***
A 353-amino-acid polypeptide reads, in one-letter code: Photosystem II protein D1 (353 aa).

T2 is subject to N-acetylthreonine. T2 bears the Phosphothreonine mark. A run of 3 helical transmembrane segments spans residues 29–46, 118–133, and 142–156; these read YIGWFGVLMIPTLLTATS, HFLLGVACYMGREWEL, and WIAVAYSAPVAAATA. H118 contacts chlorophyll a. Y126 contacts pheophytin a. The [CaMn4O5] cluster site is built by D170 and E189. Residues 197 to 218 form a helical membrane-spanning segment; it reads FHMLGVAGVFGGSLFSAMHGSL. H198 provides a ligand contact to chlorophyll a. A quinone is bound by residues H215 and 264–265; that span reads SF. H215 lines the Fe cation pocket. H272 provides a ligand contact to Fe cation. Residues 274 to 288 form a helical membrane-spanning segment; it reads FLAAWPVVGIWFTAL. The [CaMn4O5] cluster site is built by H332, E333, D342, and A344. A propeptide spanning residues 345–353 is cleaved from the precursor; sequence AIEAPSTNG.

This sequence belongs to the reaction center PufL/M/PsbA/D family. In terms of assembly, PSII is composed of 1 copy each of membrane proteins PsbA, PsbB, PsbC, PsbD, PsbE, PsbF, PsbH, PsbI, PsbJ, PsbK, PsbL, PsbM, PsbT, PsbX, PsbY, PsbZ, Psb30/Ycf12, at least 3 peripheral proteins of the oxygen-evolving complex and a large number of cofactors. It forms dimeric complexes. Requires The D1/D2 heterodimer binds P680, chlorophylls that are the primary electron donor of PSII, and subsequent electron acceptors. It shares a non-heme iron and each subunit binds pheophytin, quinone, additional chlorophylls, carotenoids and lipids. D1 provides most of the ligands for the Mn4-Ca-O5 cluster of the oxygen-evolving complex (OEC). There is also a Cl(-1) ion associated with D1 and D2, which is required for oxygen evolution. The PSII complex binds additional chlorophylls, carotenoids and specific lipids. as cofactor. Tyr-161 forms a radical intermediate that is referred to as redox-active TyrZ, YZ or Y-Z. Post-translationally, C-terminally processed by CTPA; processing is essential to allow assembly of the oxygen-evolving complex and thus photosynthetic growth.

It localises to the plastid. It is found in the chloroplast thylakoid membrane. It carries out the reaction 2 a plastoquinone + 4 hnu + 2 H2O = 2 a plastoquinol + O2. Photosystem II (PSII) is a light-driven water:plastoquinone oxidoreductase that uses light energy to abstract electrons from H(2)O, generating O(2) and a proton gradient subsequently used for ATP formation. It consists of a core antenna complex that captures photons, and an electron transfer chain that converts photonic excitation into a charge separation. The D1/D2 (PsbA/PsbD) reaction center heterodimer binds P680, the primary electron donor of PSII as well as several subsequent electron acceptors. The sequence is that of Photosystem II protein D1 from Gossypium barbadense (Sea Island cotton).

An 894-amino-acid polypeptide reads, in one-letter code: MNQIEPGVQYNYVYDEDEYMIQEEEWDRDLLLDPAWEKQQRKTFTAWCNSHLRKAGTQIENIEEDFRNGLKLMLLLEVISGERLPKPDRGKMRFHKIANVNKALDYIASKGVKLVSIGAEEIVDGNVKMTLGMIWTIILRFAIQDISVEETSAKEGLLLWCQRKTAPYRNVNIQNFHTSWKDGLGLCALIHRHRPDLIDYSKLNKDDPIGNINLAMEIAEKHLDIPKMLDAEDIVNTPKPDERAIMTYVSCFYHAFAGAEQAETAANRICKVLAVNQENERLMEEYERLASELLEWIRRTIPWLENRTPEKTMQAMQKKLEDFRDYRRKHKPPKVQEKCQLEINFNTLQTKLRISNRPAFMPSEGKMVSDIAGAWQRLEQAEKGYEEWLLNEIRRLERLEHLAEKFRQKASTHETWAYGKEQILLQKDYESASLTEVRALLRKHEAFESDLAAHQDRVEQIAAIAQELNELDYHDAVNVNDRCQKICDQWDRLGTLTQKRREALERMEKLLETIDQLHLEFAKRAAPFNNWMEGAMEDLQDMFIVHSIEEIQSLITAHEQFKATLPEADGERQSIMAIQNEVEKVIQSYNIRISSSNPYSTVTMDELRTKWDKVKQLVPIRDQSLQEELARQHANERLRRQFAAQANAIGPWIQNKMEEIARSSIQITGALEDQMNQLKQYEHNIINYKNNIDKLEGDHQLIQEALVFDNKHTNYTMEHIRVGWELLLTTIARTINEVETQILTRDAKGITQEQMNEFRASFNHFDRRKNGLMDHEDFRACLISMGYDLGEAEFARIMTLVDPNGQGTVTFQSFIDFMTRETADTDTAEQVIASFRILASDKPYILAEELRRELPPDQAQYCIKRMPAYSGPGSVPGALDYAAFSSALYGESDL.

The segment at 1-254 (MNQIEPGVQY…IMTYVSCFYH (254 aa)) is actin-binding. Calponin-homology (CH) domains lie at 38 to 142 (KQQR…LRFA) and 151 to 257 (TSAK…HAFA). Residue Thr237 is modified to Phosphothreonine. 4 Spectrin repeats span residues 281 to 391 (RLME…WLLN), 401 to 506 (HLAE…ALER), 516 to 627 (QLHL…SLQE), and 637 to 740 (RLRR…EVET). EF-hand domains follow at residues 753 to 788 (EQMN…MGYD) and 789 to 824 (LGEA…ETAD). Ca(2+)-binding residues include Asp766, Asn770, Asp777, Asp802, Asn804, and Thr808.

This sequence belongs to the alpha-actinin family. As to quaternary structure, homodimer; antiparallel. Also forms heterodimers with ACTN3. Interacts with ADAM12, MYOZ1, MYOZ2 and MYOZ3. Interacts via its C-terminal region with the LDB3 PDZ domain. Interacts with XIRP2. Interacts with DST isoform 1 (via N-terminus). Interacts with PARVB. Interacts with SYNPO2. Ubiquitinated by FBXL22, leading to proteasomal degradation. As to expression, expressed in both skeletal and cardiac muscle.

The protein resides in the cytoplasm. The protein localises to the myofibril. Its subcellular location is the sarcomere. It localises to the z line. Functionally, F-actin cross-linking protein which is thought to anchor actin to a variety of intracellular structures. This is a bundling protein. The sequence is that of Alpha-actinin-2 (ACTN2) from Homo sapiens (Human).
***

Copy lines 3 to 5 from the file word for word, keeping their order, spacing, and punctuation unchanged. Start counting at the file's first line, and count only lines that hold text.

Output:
This sequence belongs to the reaction center PufL/M/PsbA/D family. In terms of assembly, PSII is composed of 1 copy each of membrane proteins PsbA, PsbB, PsbC, PsbD, PsbE, PsbF, PsbH, PsbI, PsbJ, PsbK, PsbL, PsbM, PsbT, PsbX, PsbY, PsbZ, Psb30/Ycf12, at least 3 peripheral proteins of the oxygen-evolving complex and a large number of cofactors. It forms dimeric complexes. Requires The D1/D2 heterodimer binds P680, chlorophylls that are the primary electron donor of PSII, and subsequent electron acceptors. It shares a non-heme iron and each subunit binds pheophytin, quinone, additional chlorophylls, carotenoids and lipids. D1 provides most of the ligands for the Mn4-Ca-O5 cluster of the oxygen-evolving complex (OEC). There is also a Cl(-1) ion associated with D1 and D2, which is required for oxygen evolution. The PSII complex binds additional chlorophylls, carotenoids and specific lipids. as cofactor. Tyr-161 forms a radical intermediate that is referred to as redox-active TyrZ, YZ or Y-Z. Post-translationally, C-terminally processed by CTPA; processing is essential to allow assembly of the oxygen-evolving complex and thus photosynthetic growth.

It localises to the plastid. It is found in the chloroplast thylakoid membrane. It carries out the reaction 2 a plastoquinone + 4 hnu + 2 H2O = 2 a plastoquinol + O2. Photosystem II (PSII) is a light-driven water:plastoquinone oxidoreductase that uses light energy to abstract electrons from H(2)O, generating O(2) and a proton gradient subsequently used for ATP formation. It consists of a core antenna complex that captures photons, and an electron transfer chain that converts photonic excitation into a charge separation. The D1/D2 (PsbA/PsbD) reaction center heterodimer binds P680, the primary electron donor of PSII as well as several subsequent electron acceptors. The sequence is that of Photosystem II protein D1 from Gossypium barbadense (Sea Island cotton).

An 894-amino-acid polypeptide reads, in one-letter code: MNQIEPGVQYNYVYDEDEYMIQEEEWDRDLLLDPAWEKQQRKTFTAWCNSHLRKAGTQIENIEEDFRNGLKLMLLLEVISGERLPKPDRGKMRFHKIANVNKALDYIASKGVKLVSIGAEEIVDGNVKMTLGMIWTIILRFAIQDISVEETSAKEGLLLWCQRKTAPYRNVNIQNFHTSWKDGLGLCALIHRHRPDLIDYSKLNKDDPIGNINLAMEIAEKHLDIPKMLDAEDIVNTPKPDERAIMTYVSCFYHAFAGAEQAETAANRICKVLAVNQENERLMEEYERLASELLEWIRRTIPWLENRTPEKTMQAMQKKLEDFRDYRRKHKPPKVQEKCQLEINFNTLQTKLRISNRPAFMPSEGKMVSDIAGAWQRLEQAEKGYEEWLLNEIRRLERLEHLAEKFRQKASTHETWAYGKEQILLQKDYESASLTEVRALLRKHEAFESDLAAHQDRVEQIAAIAQELNELDYHDAVNVNDRCQKICDQWDRLGTLTQKRREALERMEKLLETIDQLHLEFAKRAAPFNNWMEGAMEDLQDMFIVHSIEEIQSLITAHEQFKATLPEADGERQSIMAIQNEVEKVIQSYNIRISSSNPYSTVTMDELRTKWDKVKQLVPIRDQSLQEELARQHANERLRRQFAAQANAIGPWIQNKMEEIARSSIQITGALEDQMNQLKQYEHNIINYKNNIDKLEGDHQLIQEALVFDNKHTNYTMEHIRVGWELLLTTIARTINEVETQILTRDAKGITQEQMNEFRASFNHFDRRKNGLMDHEDFRACLISMGYDLGEAEFARIMTLVDPNGQGTVTFQSFIDFMTRETADTDTAEQVIASFRILASDKPYILAEELRRELPPDQAQYCIKRMPAYSGPGSVPGALDYAAFSSALYGESDL.